The first circle, called the “central <inner> circle”, is comprised of government parties, generally indistinguishable as “right or left”. This inner circle is comprised generally of alliances of parties of or close to the Kremlin. This movement has its beginnings in 1991, the first “free” elections of Russia; it comprises an alliance of parties one could qualify as “centro-pragmatists” rather than the “centre-right” (Reform) under the Yeltsin era (1991-1999) and the “centre-patriotic” under the era of Putin (1999-2008), with an inclination toward a patriotic left axis. The common denominator in this league of government is the realignment of parties we could, broadly speaking, refer to as “patriotic”; the names of parties that, since 1991, comprise this league speak for themselves – “Homeland” (Motherland), “Unity”, “Our Home Russia”, “Our Land”, “Just Russia”, “United Russia”…the weight of this central bloc (government bloc) that Russians understand unquestioningly to represent “stability”  (social more than political) grows with each election: from 25% in 1999 to 40% in 2003 and finally to 64% in the 2007 elections. The representative of the inner circle also saw his score increase regularly in the Russian presidential elections: from 35% of the vote in 1996 to 52% in 2000, and 70% in 2004 and 2008.

An “outer circle” is comprised of opposition parties who have a solid electoral base in Russia, high scores and which surrounds the “inner circle” on the spectrum. Two most visible are the Popular Democratic Union of Russia (or Communist Party of Russia, more to the left of the political spectrum), and the Liberal Democratic Party of Russia (neo-imperial, and more to the right of the spectrum). However, there are many others, notably a party of entrepreneurs, a leftist nationalist party…but in 2005 they joined the United Russia coalition of president Vladimir Putin. It must be noted that in 1991 and 1996, the Popular Patriotic Union of Russia candidate (Gennady Zyuganov) polled equally with President Yeltsin, who was seeking a second term, this before his election gained the votes of Alexander Lebed’s supporters. Finally, in 1993, The Liberal Democratic Party of Russia (led by Vladimir Zhirinovsky) gained nearly a quarter of the vote in the parliamentary elections, becoming the first (opposition) political party to sit in the Duma.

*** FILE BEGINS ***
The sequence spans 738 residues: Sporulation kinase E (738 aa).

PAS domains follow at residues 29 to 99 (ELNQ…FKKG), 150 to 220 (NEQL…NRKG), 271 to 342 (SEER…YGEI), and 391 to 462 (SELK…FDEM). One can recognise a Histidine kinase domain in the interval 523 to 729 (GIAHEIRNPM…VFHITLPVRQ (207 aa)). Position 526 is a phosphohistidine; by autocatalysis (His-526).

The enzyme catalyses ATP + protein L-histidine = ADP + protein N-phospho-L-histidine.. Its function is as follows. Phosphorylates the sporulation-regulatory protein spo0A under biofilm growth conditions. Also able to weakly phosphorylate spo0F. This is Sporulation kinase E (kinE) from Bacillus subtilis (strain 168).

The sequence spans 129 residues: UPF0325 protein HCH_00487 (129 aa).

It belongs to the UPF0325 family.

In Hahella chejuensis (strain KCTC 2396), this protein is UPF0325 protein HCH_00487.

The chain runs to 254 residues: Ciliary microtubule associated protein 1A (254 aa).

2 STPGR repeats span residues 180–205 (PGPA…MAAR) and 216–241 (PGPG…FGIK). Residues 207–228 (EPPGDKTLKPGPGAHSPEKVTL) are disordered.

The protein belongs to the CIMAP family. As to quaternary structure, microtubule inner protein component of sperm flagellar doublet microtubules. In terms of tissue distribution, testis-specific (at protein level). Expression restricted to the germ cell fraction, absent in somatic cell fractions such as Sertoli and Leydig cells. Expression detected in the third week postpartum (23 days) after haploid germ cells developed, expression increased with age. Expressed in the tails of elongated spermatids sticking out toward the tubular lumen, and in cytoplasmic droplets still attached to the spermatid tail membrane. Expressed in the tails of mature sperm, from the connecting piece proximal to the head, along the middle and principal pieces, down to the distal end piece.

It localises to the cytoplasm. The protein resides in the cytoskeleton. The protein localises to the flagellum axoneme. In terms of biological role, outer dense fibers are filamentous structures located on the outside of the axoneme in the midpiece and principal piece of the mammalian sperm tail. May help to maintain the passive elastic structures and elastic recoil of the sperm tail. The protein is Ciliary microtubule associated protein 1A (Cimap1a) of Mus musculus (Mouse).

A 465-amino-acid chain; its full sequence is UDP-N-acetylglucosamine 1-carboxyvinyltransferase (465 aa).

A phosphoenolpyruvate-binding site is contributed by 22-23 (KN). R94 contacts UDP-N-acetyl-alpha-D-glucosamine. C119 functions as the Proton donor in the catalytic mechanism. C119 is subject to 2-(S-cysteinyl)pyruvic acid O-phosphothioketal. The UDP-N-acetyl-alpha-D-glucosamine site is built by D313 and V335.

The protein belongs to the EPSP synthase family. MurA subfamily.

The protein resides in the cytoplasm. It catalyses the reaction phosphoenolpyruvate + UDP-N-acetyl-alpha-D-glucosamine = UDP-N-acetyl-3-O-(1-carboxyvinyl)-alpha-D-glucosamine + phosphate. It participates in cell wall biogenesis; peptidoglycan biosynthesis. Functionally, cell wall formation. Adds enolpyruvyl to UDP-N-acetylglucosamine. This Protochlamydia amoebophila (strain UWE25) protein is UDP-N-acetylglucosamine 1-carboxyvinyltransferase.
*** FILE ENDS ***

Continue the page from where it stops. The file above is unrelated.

Finally, there is a “marginal (extreme outer) circle” composed of a quite heterogeneous mixture of parties that includes ultra-radical and extremist parties as “liberals”.  Among those regularly present at elections of the past 15 years, one could mention the “Agrarian Party”, “Yabloko”, the “Union of Right Forces”, the “Party of Regions” and various independents.